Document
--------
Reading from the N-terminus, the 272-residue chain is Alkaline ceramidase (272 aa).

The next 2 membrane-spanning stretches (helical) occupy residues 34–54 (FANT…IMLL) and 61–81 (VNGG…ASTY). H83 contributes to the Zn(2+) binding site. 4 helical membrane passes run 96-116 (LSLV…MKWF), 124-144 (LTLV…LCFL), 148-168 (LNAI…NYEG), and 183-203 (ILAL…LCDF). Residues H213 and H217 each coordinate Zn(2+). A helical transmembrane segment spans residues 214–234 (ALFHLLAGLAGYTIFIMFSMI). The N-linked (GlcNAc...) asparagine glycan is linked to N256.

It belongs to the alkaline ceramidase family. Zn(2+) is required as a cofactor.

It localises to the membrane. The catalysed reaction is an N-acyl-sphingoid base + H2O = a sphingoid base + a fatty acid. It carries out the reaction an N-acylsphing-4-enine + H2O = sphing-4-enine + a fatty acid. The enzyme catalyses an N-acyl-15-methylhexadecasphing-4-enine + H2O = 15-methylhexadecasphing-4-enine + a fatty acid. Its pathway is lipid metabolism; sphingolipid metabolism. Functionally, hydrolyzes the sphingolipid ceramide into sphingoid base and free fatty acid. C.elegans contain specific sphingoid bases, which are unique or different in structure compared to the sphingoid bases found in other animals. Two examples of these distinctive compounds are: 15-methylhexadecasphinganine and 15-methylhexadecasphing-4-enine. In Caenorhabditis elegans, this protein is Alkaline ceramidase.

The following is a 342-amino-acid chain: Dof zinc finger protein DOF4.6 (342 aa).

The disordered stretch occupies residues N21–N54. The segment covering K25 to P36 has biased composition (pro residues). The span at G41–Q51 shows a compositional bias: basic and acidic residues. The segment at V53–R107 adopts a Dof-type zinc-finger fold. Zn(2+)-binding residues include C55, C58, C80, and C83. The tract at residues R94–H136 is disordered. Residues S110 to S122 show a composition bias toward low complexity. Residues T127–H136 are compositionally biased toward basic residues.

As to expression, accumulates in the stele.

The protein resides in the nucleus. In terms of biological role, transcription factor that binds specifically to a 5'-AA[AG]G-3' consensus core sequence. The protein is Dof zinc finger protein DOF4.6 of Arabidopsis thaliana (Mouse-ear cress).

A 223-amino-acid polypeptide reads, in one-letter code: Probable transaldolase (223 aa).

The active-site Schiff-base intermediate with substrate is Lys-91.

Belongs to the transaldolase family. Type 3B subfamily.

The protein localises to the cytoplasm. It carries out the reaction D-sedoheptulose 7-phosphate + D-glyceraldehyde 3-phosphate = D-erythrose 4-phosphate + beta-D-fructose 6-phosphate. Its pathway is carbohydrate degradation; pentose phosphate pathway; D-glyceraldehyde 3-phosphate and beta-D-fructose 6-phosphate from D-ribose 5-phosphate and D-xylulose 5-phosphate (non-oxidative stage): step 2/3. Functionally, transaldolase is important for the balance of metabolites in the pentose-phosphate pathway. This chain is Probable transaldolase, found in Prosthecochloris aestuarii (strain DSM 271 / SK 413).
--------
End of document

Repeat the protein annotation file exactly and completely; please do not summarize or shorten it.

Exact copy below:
Reading from the N-terminus, the 272-residue chain is Alkaline ceramidase (272 aa).

The next 2 membrane-spanning stretches (helical) occupy residues 34–54 (FANT…IMLL) and 61–81 (VNGG…ASTY). H83 contributes to the Zn(2+) binding site. 4 helical membrane passes run 96-116 (LSLV…MKWF), 124-144 (LTLV…LCFL), 148-168 (LNAI…NYEG), and 183-203 (ILAL…LCDF). Residues H213 and H217 each coordinate Zn(2+). A helical transmembrane segment spans residues 214–234 (ALFHLLAGLAGYTIFIMFSMI). The N-linked (GlcNAc...) asparagine glycan is linked to N256.

It belongs to the alkaline ceramidase family. Zn(2+) is required as a cofactor.

It localises to the membrane. The catalysed reaction is an N-acyl-sphingoid base + H2O = a sphingoid base + a fatty acid. It carries out the reaction an N-acylsphing-4-enine + H2O = sphing-4-enine + a fatty acid. The enzyme catalyses an N-acyl-15-methylhexadecasphing-4-enine + H2O = 15-methylhexadecasphing-4-enine + a fatty acid. Its pathway is lipid metabolism; sphingolipid metabolism. Functionally, hydrolyzes the sphingolipid ceramide into sphingoid base and free fatty acid. C.elegans contain specific sphingoid bases, which are unique or different in structure compared to the sphingoid bases found in other animals. Two examples of these distinctive compounds are: 15-methylhexadecasphinganine and 15-methylhexadecasphing-4-enine. In Caenorhabditis elegans, this protein is Alkaline ceramidase.

The following is a 342-amino-acid chain: Dof zinc finger protein DOF4.6 (342 aa).

The disordered stretch occupies residues N21–N54. The segment covering K25 to P36 has biased composition (pro residues). The span at G41–Q51 shows a compositional bias: basic and acidic residues. The segment at V53–R107 adopts a Dof-type zinc-finger fold. Zn(2+)-binding residues include C55, C58, C80, and C83. The tract at residues R94–H136 is disordered. Residues S110 to S122 show a composition bias toward low complexity. Residues T127–H136 are compositionally biased toward basic residues.

As to expression, accumulates in the stele.

The protein resides in the nucleus. In terms of biological role, transcription factor that binds specifically to a 5'-AA[AG]G-3' consensus core sequence. The protein is Dof zinc finger protein DOF4.6 of Arabidopsis thaliana (Mouse-ear cress).

A 223-amino-acid polypeptide reads, in one-letter code: Probable transaldolase (223 aa).

The active-site Schiff-base intermediate with substrate is Lys-91.

Belongs to the transaldolase family. Type 3B subfamily.

The protein localises to the cytoplasm. It carries out the reaction D-sedoheptulose 7-phosphate + D-glyceraldehyde 3-phosphate = D-erythrose 4-phosphate + beta-D-fructose 6-phosphate. Its pathway is carbohydrate degradation; pentose phosphate pathway; D-glyceraldehyde 3-phosphate and beta-D-fructose 6-phosphate from D-ribose 5-phosphate and D-xylulose 5-phosphate (non-oxidative stage): step 2/3. Functionally, transaldolase is important for the balance of metabolites in the pentose-phosphate pathway. This chain is Probable transaldolase, found in Prosthecochloris aestuarii (strain DSM 271 / SK 413).